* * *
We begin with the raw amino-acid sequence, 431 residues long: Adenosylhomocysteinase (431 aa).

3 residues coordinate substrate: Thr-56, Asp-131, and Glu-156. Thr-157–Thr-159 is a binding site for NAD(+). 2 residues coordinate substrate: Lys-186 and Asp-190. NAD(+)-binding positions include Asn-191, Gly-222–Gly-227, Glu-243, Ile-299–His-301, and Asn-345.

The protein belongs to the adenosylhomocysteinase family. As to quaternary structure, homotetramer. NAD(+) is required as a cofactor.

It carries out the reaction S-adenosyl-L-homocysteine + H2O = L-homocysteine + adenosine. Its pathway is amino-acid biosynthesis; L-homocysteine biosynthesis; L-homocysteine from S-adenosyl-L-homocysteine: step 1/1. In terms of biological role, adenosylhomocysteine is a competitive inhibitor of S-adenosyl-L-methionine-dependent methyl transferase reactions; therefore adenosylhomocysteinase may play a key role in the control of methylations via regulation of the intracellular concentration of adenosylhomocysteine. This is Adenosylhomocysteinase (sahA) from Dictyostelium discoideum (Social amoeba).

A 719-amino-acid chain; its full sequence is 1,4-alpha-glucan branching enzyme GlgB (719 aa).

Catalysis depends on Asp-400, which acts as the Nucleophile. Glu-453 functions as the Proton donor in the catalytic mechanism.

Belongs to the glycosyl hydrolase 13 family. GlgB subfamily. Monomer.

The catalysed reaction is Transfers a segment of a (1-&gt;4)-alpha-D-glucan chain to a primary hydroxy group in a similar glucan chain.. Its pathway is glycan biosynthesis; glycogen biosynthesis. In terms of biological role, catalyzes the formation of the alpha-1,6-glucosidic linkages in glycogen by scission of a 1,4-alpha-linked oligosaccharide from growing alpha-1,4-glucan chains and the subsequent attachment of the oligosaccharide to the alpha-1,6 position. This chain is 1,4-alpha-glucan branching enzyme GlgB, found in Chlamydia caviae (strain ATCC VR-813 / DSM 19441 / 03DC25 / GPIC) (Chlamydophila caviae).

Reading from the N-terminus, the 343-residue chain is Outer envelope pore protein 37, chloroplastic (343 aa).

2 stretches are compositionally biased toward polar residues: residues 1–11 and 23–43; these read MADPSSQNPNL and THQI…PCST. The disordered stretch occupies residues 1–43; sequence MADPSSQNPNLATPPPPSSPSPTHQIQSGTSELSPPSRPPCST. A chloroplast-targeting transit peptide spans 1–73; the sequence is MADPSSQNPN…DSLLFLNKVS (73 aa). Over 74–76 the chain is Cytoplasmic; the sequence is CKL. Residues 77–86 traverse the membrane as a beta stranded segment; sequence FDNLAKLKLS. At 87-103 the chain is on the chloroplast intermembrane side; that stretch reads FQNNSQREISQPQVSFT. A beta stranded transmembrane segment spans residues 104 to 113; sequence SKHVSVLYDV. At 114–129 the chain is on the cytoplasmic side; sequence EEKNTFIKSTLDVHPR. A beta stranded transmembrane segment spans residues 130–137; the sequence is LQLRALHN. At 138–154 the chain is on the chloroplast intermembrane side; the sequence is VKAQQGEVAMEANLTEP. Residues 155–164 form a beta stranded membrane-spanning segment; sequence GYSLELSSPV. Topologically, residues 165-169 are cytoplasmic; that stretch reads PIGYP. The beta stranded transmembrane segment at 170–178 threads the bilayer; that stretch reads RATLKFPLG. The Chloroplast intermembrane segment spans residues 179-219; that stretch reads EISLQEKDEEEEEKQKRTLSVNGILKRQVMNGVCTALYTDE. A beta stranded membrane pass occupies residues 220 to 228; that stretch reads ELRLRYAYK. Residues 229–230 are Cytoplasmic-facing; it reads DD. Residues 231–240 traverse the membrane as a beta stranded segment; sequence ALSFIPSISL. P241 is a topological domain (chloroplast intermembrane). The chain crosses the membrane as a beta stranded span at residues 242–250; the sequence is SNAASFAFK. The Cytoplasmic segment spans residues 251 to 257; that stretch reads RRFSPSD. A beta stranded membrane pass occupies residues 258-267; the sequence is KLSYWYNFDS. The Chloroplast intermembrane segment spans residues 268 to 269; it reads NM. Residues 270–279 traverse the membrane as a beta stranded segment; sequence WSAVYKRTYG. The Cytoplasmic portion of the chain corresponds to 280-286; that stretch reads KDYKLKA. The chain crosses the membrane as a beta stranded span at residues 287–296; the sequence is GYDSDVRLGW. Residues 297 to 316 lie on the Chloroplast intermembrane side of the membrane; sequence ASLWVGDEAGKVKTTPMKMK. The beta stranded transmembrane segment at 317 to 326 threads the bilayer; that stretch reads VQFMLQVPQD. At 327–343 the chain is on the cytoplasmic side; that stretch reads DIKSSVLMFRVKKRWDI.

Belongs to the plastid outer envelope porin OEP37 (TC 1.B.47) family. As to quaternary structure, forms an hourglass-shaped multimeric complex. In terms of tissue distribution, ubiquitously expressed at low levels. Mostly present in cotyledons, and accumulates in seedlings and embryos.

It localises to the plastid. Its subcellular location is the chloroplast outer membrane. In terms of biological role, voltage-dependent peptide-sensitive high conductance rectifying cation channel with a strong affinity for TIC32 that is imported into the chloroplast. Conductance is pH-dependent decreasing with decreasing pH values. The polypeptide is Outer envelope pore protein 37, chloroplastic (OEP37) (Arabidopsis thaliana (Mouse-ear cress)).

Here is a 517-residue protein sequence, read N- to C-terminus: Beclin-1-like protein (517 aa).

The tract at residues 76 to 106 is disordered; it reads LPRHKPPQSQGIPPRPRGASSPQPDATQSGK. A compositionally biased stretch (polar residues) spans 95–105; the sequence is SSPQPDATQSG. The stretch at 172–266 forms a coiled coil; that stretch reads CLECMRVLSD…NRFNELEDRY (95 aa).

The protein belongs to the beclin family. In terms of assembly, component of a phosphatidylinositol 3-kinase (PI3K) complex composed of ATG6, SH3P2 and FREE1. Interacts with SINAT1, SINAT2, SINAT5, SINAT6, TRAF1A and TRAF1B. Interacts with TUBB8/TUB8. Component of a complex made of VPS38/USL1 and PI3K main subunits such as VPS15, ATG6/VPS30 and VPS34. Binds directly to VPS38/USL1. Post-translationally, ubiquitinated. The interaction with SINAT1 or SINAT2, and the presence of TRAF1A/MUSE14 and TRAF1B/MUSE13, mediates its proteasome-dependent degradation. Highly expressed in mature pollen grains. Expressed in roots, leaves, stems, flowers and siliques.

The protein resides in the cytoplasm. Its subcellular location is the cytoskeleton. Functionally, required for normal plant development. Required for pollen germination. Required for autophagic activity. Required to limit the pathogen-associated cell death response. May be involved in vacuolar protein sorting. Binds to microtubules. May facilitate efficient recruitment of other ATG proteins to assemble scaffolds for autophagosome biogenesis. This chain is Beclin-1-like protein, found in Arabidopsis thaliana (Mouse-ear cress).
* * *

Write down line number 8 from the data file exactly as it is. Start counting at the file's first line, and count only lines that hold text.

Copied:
The catalysed reaction is Transfers a segment of a (1-&gt;4)-alpha-D-glucan chain to a primary hydroxy group in a similar glucan chain.. Its pathway is glycan biosynthesis; glycogen biosynthesis. In terms of biological role, catalyzes the formation of the alpha-1,6-glucosidic linkages in glycogen by scission of a 1,4-alpha-linked oligosaccharide from growing alpha-1,4-glucan chains and the subsequent attachment of the oligosaccharide to the alpha-1,6 position. This chain is 1,4-alpha-glucan branching enzyme GlgB, found in Chlamydia caviae (strain ATCC VR-813 / DSM 19441 / 03DC25 / GPIC) (Chlamydophila caviae).